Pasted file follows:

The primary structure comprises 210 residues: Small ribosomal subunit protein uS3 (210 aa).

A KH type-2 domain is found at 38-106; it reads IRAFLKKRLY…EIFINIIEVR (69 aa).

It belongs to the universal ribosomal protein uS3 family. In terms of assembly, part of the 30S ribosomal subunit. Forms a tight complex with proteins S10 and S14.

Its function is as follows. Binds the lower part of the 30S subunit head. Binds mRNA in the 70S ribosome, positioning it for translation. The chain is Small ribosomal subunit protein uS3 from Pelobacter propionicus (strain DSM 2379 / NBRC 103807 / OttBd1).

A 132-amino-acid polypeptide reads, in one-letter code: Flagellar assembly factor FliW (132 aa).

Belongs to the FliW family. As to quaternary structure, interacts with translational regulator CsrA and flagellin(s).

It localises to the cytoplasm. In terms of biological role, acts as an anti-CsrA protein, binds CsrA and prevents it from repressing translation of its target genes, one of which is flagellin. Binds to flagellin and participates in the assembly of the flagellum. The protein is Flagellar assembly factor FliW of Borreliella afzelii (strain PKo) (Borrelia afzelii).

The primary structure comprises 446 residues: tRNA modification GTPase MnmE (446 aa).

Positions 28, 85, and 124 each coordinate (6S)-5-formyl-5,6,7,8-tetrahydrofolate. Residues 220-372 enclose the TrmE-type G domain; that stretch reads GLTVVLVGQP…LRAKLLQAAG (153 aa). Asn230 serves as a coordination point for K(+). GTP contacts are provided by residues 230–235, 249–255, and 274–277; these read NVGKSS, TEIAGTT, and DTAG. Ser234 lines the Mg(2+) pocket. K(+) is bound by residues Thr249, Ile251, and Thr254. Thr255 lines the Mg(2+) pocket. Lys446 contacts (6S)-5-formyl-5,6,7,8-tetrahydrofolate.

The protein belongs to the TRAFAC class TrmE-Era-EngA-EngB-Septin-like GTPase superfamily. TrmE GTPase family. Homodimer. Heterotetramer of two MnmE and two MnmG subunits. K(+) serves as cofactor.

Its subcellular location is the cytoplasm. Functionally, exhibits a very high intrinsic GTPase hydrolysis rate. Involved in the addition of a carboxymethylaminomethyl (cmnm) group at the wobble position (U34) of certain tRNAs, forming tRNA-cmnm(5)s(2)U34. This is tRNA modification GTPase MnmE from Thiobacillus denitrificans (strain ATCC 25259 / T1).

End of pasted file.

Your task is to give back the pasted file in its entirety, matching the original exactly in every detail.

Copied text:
The primary structure comprises 210 residues: Small ribosomal subunit protein uS3 (210 aa).

A KH type-2 domain is found at 38-106; it reads IRAFLKKRLY…EIFINIIEVR (69 aa).

It belongs to the universal ribosomal protein uS3 family. In terms of assembly, part of the 30S ribosomal subunit. Forms a tight complex with proteins S10 and S14.

Its function is as follows. Binds the lower part of the 30S subunit head. Binds mRNA in the 70S ribosome, positioning it for translation. The chain is Small ribosomal subunit protein uS3 from Pelobacter propionicus (strain DSM 2379 / NBRC 103807 / OttBd1).

A 132-amino-acid polypeptide reads, in one-letter code: Flagellar assembly factor FliW (132 aa).

Belongs to the FliW family. As to quaternary structure, interacts with translational regulator CsrA and flagellin(s).

It localises to the cytoplasm. In terms of biological role, acts as an anti-CsrA protein, binds CsrA and prevents it from repressing translation of its target genes, one of which is flagellin. Binds to flagellin and participates in the assembly of the flagellum. The protein is Flagellar assembly factor FliW of Borreliella afzelii (strain PKo) (Borrelia afzelii).

The primary structure comprises 446 residues: tRNA modification GTPase MnmE (446 aa).

Positions 28, 85, and 124 each coordinate (6S)-5-formyl-5,6,7,8-tetrahydrofolate. Residues 220-372 enclose the TrmE-type G domain; that stretch reads GLTVVLVGQP…LRAKLLQAAG (153 aa). Asn230 serves as a coordination point for K(+). GTP contacts are provided by residues 230–235, 249–255, and 274–277; these read NVGKSS, TEIAGTT, and DTAG. Ser234 lines the Mg(2+) pocket. K(+) is bound by residues Thr249, Ile251, and Thr254. Thr255 lines the Mg(2+) pocket. Lys446 contacts (6S)-5-formyl-5,6,7,8-tetrahydrofolate.

The protein belongs to the TRAFAC class TrmE-Era-EngA-EngB-Septin-like GTPase superfamily. TrmE GTPase family. Homodimer. Heterotetramer of two MnmE and two MnmG subunits. K(+) serves as cofactor.

Its subcellular location is the cytoplasm. Functionally, exhibits a very high intrinsic GTPase hydrolysis rate. Involved in the addition of a carboxymethylaminomethyl (cmnm) group at the wobble position (U34) of certain tRNAs, forming tRNA-cmnm(5)s(2)U34. This is tRNA modification GTPase MnmE from Thiobacillus denitrificans (strain ATCC 25259 / T1).